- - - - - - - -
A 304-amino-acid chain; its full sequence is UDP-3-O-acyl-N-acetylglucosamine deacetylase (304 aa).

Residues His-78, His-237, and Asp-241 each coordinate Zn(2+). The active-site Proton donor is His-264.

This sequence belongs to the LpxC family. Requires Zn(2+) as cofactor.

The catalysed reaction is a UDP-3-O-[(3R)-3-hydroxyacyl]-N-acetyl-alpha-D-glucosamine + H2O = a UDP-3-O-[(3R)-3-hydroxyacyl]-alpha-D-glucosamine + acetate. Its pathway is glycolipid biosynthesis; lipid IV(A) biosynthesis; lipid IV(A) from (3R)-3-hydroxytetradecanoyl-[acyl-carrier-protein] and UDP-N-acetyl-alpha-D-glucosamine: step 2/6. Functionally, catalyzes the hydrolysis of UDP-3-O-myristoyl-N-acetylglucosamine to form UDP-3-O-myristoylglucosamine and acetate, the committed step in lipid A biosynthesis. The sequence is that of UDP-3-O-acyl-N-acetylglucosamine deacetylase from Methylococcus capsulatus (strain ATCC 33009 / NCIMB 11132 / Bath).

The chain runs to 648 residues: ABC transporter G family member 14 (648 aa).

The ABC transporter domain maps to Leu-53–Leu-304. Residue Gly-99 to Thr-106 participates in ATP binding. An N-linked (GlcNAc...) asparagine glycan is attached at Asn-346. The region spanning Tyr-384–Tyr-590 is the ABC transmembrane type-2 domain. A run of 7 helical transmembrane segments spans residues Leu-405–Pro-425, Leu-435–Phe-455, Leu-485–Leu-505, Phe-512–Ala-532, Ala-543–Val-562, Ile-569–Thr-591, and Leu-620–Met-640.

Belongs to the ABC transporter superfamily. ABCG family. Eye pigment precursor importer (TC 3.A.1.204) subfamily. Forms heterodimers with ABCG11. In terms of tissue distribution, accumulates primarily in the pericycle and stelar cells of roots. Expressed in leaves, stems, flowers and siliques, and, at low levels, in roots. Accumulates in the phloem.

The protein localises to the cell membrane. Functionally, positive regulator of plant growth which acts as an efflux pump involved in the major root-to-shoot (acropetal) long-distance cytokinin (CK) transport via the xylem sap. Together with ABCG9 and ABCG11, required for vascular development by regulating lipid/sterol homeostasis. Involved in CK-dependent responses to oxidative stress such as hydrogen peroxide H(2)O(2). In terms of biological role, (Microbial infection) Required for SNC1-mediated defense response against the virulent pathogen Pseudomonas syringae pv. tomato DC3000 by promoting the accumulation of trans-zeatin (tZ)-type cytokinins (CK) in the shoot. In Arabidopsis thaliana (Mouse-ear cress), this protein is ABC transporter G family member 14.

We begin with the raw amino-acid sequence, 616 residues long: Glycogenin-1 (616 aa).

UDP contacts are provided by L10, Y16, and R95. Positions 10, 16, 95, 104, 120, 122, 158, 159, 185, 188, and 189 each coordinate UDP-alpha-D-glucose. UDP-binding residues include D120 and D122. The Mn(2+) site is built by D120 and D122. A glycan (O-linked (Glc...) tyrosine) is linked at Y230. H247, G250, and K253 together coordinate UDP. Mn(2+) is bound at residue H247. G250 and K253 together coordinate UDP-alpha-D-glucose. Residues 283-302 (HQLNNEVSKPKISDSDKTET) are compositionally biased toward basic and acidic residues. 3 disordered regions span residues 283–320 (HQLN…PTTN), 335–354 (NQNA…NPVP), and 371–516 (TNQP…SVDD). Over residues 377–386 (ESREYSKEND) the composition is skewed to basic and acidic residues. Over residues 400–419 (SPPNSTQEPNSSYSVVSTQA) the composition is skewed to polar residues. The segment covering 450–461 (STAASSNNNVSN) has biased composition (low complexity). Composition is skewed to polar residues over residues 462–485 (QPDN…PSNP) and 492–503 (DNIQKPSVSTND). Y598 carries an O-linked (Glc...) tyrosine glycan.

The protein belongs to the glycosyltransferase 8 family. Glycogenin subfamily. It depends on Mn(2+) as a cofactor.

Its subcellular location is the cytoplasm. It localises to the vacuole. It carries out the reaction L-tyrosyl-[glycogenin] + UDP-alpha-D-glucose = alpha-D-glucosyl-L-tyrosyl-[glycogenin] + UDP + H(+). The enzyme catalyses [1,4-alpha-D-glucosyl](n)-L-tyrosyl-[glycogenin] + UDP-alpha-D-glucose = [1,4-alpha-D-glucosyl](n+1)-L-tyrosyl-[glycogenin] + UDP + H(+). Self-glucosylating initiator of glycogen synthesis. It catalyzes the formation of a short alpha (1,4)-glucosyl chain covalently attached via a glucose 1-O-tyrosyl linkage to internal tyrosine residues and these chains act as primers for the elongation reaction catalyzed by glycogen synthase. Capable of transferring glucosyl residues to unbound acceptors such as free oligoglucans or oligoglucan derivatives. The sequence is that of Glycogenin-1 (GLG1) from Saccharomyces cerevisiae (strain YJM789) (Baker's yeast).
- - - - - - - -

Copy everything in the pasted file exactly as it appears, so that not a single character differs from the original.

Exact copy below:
A 304-amino-acid chain; its full sequence is UDP-3-O-acyl-N-acetylglucosamine deacetylase (304 aa).

Residues His-78, His-237, and Asp-241 each coordinate Zn(2+). The active-site Proton donor is His-264.

This sequence belongs to the LpxC family. Requires Zn(2+) as cofactor.

The catalysed reaction is a UDP-3-O-[(3R)-3-hydroxyacyl]-N-acetyl-alpha-D-glucosamine + H2O = a UDP-3-O-[(3R)-3-hydroxyacyl]-alpha-D-glucosamine + acetate. Its pathway is glycolipid biosynthesis; lipid IV(A) biosynthesis; lipid IV(A) from (3R)-3-hydroxytetradecanoyl-[acyl-carrier-protein] and UDP-N-acetyl-alpha-D-glucosamine: step 2/6. Functionally, catalyzes the hydrolysis of UDP-3-O-myristoyl-N-acetylglucosamine to form UDP-3-O-myristoylglucosamine and acetate, the committed step in lipid A biosynthesis. The sequence is that of UDP-3-O-acyl-N-acetylglucosamine deacetylase from Methylococcus capsulatus (strain ATCC 33009 / NCIMB 11132 / Bath).

The chain runs to 648 residues: ABC transporter G family member 14 (648 aa).

The ABC transporter domain maps to Leu-53–Leu-304. Residue Gly-99 to Thr-106 participates in ATP binding. An N-linked (GlcNAc...) asparagine glycan is attached at Asn-346. The region spanning Tyr-384–Tyr-590 is the ABC transmembrane type-2 domain. A run of 7 helical transmembrane segments spans residues Leu-405–Pro-425, Leu-435–Phe-455, Leu-485–Leu-505, Phe-512–Ala-532, Ala-543–Val-562, Ile-569–Thr-591, and Leu-620–Met-640.

Belongs to the ABC transporter superfamily. ABCG family. Eye pigment precursor importer (TC 3.A.1.204) subfamily. Forms heterodimers with ABCG11. In terms of tissue distribution, accumulates primarily in the pericycle and stelar cells of roots. Expressed in leaves, stems, flowers and siliques, and, at low levels, in roots. Accumulates in the phloem.

The protein localises to the cell membrane. Functionally, positive regulator of plant growth which acts as an efflux pump involved in the major root-to-shoot (acropetal) long-distance cytokinin (CK) transport via the xylem sap. Together with ABCG9 and ABCG11, required for vascular development by regulating lipid/sterol homeostasis. Involved in CK-dependent responses to oxidative stress such as hydrogen peroxide H(2)O(2). In terms of biological role, (Microbial infection) Required for SNC1-mediated defense response against the virulent pathogen Pseudomonas syringae pv. tomato DC3000 by promoting the accumulation of trans-zeatin (tZ)-type cytokinins (CK) in the shoot. In Arabidopsis thaliana (Mouse-ear cress), this protein is ABC transporter G family member 14.

We begin with the raw amino-acid sequence, 616 residues long: Glycogenin-1 (616 aa).

UDP contacts are provided by L10, Y16, and R95. Positions 10, 16, 95, 104, 120, 122, 158, 159, 185, 188, and 189 each coordinate UDP-alpha-D-glucose. UDP-binding residues include D120 and D122. The Mn(2+) site is built by D120 and D122. A glycan (O-linked (Glc...) tyrosine) is linked at Y230. H247, G250, and K253 together coordinate UDP. Mn(2+) is bound at residue H247. G250 and K253 together coordinate UDP-alpha-D-glucose. Residues 283-302 (HQLNNEVSKPKISDSDKTET) are compositionally biased toward basic and acidic residues. 3 disordered regions span residues 283–320 (HQLN…PTTN), 335–354 (NQNA…NPVP), and 371–516 (TNQP…SVDD). Over residues 377–386 (ESREYSKEND) the composition is skewed to basic and acidic residues. Over residues 400–419 (SPPNSTQEPNSSYSVVSTQA) the composition is skewed to polar residues. The segment covering 450–461 (STAASSNNNVSN) has biased composition (low complexity). Composition is skewed to polar residues over residues 462–485 (QPDN…PSNP) and 492–503 (DNIQKPSVSTND). Y598 carries an O-linked (Glc...) tyrosine glycan.

The protein belongs to the glycosyltransferase 8 family. Glycogenin subfamily. It depends on Mn(2+) as a cofactor.

Its subcellular location is the cytoplasm. It localises to the vacuole. It carries out the reaction L-tyrosyl-[glycogenin] + UDP-alpha-D-glucose = alpha-D-glucosyl-L-tyrosyl-[glycogenin] + UDP + H(+). The enzyme catalyses [1,4-alpha-D-glucosyl](n)-L-tyrosyl-[glycogenin] + UDP-alpha-D-glucose = [1,4-alpha-D-glucosyl](n+1)-L-tyrosyl-[glycogenin] + UDP + H(+). Self-glucosylating initiator of glycogen synthesis. It catalyzes the formation of a short alpha (1,4)-glucosyl chain covalently attached via a glucose 1-O-tyrosyl linkage to internal tyrosine residues and these chains act as primers for the elongation reaction catalyzed by glycogen synthase. Capable of transferring glucosyl residues to unbound acceptors such as free oligoglucans or oligoglucan derivatives. The sequence is that of Glycogenin-1 (GLG1) from Saccharomyces cerevisiae (strain YJM789) (Baker's yeast).